Philadelphia working to mitigate effects on communities
As of 8:15 a.m. Monday, there are 76 confirmed cases of coronavirus COVID-19 in Pennsylvania. Montgomery County remains the epicenter of the state’s cases with 30. All non-essential businesses and services have been closed as a result.
There are eight confirmed cases of the virus in Philadelphia. As of 5 p.m. Monday, all non-essential city businesses will be closed in Philadelphia. Essential businesses that will remain open include grocery stores, big box stores, pharmacies, gas stations, electronic stores, hardware stores, daycare centers and laundry facilities.
In a change to its original plan of distributing meals to students, the School District of Philadelphia has announced 50 recreation centers will be open from 2 p.m. to 6 p.m. for meal distribution only. The school district has made supplemental lesson plans available through March 27, which can be viewed here.
Philadelphia has taken the bold step of suspending evictions for at least two weeks, as city officials look to find ways to help its most vulnerable residents. SEPTA has adjusted its schedules and is offering refunds for some rides.
Gov. Tom Wolf has recommended all non-essential businesses across the state beginning at 12:01 a.m. Tuesday. We ask that you remain calm and follow directives from local, state and federal officials. This includes using sound judgement in buying essential items to prevent strain on our supply chain.
Senator Hughes and his colleagues in the Pennsylvania Senate Democratic Caucus are working to ensure state-level resources get to our people, especially the most vulnerable. We will provide more information as it becomes available. Visit senatorhughes.com/coronavirus for the latest updates.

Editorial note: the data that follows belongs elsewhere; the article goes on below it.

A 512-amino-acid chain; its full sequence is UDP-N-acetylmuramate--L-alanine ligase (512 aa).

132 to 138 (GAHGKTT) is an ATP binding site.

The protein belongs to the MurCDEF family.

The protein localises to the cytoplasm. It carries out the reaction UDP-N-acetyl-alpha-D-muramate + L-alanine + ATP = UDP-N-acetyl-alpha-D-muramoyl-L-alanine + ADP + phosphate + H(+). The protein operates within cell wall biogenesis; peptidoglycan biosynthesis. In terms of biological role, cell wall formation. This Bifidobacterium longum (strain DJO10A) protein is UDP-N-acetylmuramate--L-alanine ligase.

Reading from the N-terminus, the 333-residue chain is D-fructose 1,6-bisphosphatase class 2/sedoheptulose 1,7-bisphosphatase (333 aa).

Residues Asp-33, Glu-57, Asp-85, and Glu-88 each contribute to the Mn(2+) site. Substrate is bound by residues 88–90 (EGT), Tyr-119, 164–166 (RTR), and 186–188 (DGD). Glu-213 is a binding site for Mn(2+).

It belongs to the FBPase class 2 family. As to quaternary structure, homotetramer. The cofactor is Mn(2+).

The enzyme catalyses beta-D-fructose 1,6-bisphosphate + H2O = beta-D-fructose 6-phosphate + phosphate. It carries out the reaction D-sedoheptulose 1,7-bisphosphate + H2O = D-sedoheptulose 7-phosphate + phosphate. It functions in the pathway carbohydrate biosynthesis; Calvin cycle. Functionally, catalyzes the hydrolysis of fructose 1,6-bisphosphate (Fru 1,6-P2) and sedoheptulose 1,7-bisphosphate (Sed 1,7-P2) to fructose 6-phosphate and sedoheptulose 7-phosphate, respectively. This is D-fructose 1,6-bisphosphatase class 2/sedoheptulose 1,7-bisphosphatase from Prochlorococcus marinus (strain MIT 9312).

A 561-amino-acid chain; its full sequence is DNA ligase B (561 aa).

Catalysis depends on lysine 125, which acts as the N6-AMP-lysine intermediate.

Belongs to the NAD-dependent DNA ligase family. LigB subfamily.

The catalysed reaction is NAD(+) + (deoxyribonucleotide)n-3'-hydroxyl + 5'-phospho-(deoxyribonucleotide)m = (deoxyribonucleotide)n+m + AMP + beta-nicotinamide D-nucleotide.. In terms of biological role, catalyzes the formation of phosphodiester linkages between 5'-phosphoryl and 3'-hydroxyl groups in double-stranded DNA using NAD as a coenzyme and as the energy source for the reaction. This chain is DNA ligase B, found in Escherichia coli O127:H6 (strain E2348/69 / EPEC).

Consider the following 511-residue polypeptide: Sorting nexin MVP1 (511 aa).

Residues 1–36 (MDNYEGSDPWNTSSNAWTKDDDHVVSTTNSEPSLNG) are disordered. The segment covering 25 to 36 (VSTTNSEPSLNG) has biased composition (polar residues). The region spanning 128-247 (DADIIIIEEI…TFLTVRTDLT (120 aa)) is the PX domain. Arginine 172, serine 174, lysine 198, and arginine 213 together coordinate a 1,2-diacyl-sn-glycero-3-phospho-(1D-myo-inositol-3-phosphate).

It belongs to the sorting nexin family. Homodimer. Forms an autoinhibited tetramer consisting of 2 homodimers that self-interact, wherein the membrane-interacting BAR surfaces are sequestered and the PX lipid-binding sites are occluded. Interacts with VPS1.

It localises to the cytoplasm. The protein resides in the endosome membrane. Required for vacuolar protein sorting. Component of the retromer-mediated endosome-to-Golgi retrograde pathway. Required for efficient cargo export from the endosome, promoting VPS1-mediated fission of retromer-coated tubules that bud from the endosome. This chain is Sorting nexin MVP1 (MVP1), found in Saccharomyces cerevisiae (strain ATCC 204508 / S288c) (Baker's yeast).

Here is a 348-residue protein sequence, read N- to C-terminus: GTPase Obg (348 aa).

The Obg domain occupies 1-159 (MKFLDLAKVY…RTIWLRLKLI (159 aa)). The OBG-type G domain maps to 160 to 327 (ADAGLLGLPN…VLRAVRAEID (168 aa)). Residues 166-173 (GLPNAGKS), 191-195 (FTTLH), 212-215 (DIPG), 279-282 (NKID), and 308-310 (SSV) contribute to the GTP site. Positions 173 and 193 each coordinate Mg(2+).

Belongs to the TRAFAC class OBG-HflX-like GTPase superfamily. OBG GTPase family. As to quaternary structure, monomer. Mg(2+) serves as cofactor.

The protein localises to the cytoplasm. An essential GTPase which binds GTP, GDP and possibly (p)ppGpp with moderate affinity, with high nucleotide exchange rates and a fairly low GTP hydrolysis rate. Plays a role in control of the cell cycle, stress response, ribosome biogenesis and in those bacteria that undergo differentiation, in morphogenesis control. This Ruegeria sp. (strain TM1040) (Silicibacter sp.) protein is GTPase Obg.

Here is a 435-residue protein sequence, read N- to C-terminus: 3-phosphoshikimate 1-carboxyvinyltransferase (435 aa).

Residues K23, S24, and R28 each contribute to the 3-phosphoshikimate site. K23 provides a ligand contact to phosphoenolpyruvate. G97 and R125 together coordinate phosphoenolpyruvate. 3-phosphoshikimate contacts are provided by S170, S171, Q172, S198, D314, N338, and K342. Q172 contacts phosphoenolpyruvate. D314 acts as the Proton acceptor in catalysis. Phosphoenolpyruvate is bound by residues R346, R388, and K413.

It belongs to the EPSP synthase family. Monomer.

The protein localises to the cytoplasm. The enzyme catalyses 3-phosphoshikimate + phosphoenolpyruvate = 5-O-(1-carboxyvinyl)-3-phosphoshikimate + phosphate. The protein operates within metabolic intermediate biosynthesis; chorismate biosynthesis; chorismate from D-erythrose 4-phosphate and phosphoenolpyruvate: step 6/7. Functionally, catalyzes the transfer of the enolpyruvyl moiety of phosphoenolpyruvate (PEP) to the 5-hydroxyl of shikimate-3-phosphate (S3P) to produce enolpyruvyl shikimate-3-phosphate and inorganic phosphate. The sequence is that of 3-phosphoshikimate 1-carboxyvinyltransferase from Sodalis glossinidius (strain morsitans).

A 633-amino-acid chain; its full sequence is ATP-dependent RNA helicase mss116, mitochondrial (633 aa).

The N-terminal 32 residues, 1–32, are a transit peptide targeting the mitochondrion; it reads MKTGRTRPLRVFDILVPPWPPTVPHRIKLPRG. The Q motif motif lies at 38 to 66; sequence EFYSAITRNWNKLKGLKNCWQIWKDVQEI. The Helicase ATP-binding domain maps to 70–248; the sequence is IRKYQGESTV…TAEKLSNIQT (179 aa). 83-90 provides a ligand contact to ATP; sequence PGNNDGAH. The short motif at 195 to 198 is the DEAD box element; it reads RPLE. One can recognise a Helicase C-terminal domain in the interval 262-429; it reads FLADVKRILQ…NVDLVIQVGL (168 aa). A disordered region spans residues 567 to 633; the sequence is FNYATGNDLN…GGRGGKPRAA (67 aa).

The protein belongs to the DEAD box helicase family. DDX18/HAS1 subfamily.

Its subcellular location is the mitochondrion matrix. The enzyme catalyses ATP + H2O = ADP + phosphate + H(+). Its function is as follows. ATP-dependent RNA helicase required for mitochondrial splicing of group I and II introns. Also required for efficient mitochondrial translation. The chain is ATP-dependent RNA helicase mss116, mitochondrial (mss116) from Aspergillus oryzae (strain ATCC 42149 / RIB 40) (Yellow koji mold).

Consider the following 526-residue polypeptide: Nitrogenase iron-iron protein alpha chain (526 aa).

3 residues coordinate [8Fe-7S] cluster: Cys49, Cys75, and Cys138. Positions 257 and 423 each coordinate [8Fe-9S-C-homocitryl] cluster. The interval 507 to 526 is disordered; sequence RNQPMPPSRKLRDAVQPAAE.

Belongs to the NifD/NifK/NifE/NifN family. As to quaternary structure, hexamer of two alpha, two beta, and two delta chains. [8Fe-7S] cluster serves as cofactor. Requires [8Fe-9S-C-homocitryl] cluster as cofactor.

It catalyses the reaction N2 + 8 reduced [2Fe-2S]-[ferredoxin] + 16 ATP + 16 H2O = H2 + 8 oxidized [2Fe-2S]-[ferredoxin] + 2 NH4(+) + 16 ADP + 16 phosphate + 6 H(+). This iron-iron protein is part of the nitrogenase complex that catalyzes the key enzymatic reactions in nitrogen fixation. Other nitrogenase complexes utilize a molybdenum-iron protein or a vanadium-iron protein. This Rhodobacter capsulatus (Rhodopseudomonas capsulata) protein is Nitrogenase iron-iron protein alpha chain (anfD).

In the meantime, here are some reminders about preventing spread of the disease:
Best practices to plan, prepare for and respond to the coronavirus COVID-19, according to the Centers for Disease Control.
What are the symptoms of coronavirus?
Symptoms of the COVID-19 can include:
- Shortness of breath
The symptoms may appear in as few as two days or as long as 14 days after exposure. Reported illnesses have ranged from people with little to no symptoms to people being severely ill and dying.
What to do if you think you have coronavirus COVID-19, according to the CDC:
- Stay home except to get medical care
- Separate yourself from other people and animals in your home
- Call ahead before visiting your doctor
- Wear a facemask if you are sick
- Cover your coughs and sneezes
- Clean your hands often
- Avoid sharing personal household items
- Clean all “high-touch” surfaces everyday
For more details on what to do prevent coronavirus COVID-19 spread, visit the CDCs full list of recommendations.